I rarely shoot models in the studio, it is mostly business portraits, of ordinary people with little or no experience of standing in front of the camera (and some of them start by saying that they would rather go to the dentist, huh?).
Niouscha, a Swedish model I worked with when we went through every garment ever made by FrÃ¤ulein von Hast (read the step-by-step on clothing photography here) wanted new photos for her portfolio, and I saw the opportunity to work with a pro. A classic TFP, my first actually.
Lighting Setup for half-length portrait
This was the first setup of this session, I will post more examples later from when I added some lights and went a little closer for different portraits and poses. Just to get the main light and the fill right, I took this photo.
Beginning with a Profoto D1 250 Air and a White Softlight Reflector (beautydish) as my main light a little camera left on a boom stand, I added a 150 cm/5 foot Softbox Octa behind to get a fill that would cover more than just her face.
A good starting point
Very often, I find myself doing portraits just like this. Starting with a relatively flat light to find out how the face and features reacts to it (not to mention the skin), and then trying to modify the light and adjusting ratios until it feels good.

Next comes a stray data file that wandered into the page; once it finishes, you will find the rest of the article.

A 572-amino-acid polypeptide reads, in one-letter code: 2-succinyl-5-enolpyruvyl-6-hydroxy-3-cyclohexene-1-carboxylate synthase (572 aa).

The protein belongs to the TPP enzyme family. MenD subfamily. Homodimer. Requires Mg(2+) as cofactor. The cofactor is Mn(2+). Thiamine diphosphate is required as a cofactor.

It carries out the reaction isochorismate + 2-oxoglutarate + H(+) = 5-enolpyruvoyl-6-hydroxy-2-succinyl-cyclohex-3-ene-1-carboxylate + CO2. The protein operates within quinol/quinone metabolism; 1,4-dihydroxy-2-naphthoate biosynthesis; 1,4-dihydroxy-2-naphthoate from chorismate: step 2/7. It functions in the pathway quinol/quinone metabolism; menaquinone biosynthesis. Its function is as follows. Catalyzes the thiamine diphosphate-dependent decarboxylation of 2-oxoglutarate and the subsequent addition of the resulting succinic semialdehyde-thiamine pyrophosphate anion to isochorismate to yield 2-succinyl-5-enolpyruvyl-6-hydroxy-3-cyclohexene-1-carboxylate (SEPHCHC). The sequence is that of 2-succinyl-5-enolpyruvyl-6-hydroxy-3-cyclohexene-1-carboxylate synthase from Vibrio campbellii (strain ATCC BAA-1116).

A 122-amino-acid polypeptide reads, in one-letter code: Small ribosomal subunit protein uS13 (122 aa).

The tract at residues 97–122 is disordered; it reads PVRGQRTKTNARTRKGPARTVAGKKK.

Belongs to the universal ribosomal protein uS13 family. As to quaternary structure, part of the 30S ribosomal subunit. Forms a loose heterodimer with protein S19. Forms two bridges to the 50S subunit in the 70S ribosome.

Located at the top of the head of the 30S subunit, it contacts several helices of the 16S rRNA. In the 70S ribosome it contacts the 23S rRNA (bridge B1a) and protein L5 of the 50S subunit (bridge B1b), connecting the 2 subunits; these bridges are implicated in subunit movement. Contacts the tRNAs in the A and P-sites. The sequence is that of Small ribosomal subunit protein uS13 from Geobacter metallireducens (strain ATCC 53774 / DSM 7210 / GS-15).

As my studio is quite small, the light tend to bounce around a lot and reducing the contrast of the photo in a way that can make it pretty boring.
I use bookends a lot to stop the light reflecting on the walls hitting the model. Without them, I guess this photo would be very flat and not at all what I wanted.
The background is white, but as a lot of light never reaches it, it looks grey.
Lightroom conversion to black and white was quite straightforward, a little more contrast while trying to keep a little detail in her t-shirt but no extensive retouching at all.
A simple two-light setup that can be evolved into almost anything, change background or adjusting the light ratio would create a completely different photo. Or just a different pose.
The best thing was that it was the first time I used the Profoto Air Remote to control the lights, and that was exactly as simple as I had hoped it would be. No more climbing ladders to adjust the effect of a light, just press a button and it is done. Highly recommended.
More interesting examples later, I promise.